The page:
@chefwen...I feel your pain. I pretty much swore that I would never have to use algebra nor geometry in my future life. I had horrible teachers and my eyes would glaze over just thinking about xy or any sort of angle... I must have had some sort of hidden gene though since our son and daughter excelled in all math.
Didn't understand the ELK EARL LEAK or GEAR nor did I care. I finished the puzzle with a MOAN because I always want to figure out what the theme is all about. I still don't know.
Well, at least I learned that innovator H.B. REESE is into peanut butter and that Bear has a partner named STEARNS.
EEK!

Jim Walker

DNF because I forgot to change tape to TIVO. Wound up wit SaDENOTE which is, I guess, a poison pen letter. Generally an OK puzzle but the drawing of the shapes was unnecessary to the solve.

Loren Muse Smith

@jae and @Steve J – I had the initial S and the final M in place and snorted to myself that it could be SHAHDOM, but I thought I was just being funny.

@zeke, Clark – so I guess a prison is a condom.

I had "alarm" before ALERT and a weird "vector" before I finally pieced together VERTEX, but that's either one I've forgotten or a new word they've invented. Is the plural "vertices?" That's much familiarer.

How has the word LEANT escaped my notice all this time? Does is rhyme with lent? Maybe I have been using it, but I had given up the spelling LEANT for lent?

@Charles Flaster -ELK could have been clued ARK (as well as your LEG, too), right? And LAG coming down the middle is kind of a secondary themer – an acute triangle.

When the coach and I used to line the girls' lacrosse field, the RECTANGLE we thought we had drawn always turned out to be a clumsy PARALLELOGRAM when we climbed up to the press box to admire our work. Sigh.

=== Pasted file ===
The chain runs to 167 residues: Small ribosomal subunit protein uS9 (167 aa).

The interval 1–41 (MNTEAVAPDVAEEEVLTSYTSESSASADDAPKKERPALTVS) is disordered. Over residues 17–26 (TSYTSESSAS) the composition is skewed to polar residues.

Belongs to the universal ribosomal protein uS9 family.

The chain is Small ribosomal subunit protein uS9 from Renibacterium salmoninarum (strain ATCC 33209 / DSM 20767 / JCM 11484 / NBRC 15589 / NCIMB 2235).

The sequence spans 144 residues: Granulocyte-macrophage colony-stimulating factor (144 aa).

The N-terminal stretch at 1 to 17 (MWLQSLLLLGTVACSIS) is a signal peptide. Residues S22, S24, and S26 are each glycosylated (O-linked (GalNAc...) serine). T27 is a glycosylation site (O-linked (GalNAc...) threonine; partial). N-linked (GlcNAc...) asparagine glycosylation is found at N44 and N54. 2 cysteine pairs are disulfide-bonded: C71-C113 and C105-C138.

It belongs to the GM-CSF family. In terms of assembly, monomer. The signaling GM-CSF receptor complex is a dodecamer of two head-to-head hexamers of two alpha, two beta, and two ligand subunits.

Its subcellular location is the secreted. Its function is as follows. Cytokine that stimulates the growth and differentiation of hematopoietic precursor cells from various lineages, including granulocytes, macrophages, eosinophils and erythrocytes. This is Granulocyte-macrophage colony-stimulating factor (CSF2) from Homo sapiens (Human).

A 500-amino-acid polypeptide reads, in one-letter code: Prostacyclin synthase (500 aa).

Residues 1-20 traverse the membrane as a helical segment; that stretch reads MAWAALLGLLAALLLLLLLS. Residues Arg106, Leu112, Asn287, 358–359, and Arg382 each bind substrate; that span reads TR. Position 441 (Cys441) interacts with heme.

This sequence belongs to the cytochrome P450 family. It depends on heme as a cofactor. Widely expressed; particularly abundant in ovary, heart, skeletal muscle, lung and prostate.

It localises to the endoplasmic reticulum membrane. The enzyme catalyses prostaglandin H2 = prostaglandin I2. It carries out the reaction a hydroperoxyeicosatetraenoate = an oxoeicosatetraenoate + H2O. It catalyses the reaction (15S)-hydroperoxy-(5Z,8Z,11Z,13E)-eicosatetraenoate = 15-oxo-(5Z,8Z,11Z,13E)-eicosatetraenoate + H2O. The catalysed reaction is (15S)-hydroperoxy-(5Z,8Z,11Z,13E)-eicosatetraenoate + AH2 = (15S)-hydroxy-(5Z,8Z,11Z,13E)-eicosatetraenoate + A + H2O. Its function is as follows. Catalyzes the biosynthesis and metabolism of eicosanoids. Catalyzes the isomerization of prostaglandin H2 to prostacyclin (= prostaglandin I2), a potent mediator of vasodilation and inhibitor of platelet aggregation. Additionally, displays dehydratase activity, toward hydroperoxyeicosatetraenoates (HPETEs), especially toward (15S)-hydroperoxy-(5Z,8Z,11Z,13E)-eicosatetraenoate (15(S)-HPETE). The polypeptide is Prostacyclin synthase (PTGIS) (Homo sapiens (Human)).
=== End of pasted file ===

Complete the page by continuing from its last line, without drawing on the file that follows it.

LOB clued as a question rather than a type of throw. Thank. God.

I like the word DOGGONE, but around here, they all say "Daggone." I like that, too.

I thought the conceit was clever, and I appreciated how the letters all form different words. If I had time, I would play around with the letters to see if some other group could work. That’s the sign of a good theme, in my book. Somehow I’m reminded to add teragon to my grocery list. Gonna make me some Béarnaise sauce.

David Epstein

I thought this was the easiest puzzle this week so far with the simplest fill, especially if you know geometry, you can fill in the themers with no down clues.

steveo (S. O'Neill)

Thought this was more fun than Tuesday. That's a pretty good outcome, every day incrementally more fun than the last...

Didn't need to wait for (or look at) the vertices, just filled in the geometry words when they were apparent.

The theme did help me get ROKER, though, since I knew it had a K.

Glimmerglass

@chefwen I was never much good at math either. I tolerated algeba (perhaps because of the word problems -- words are my thing). I failed junior year math (cleverly titled "Math 3") and had to take it over as a senior. Numbers are not my thing. I dislike Sudokus. However, I loved geometry. I was good at it. It seemed more like words than mumbers. Go figure. Today's NYT puzzle was easy for me.

Aketi

@ lms, you outdid yourself this am with the condom comment

My son won't let me watch his lacrosse games because apparently parents attending games is not a thing in high school.

I am such a nerd about graphics that I actually want the app that makes all the colored shapes. But I would pick differs colors.

@z Happy to see OREO without OKRA today.

pfb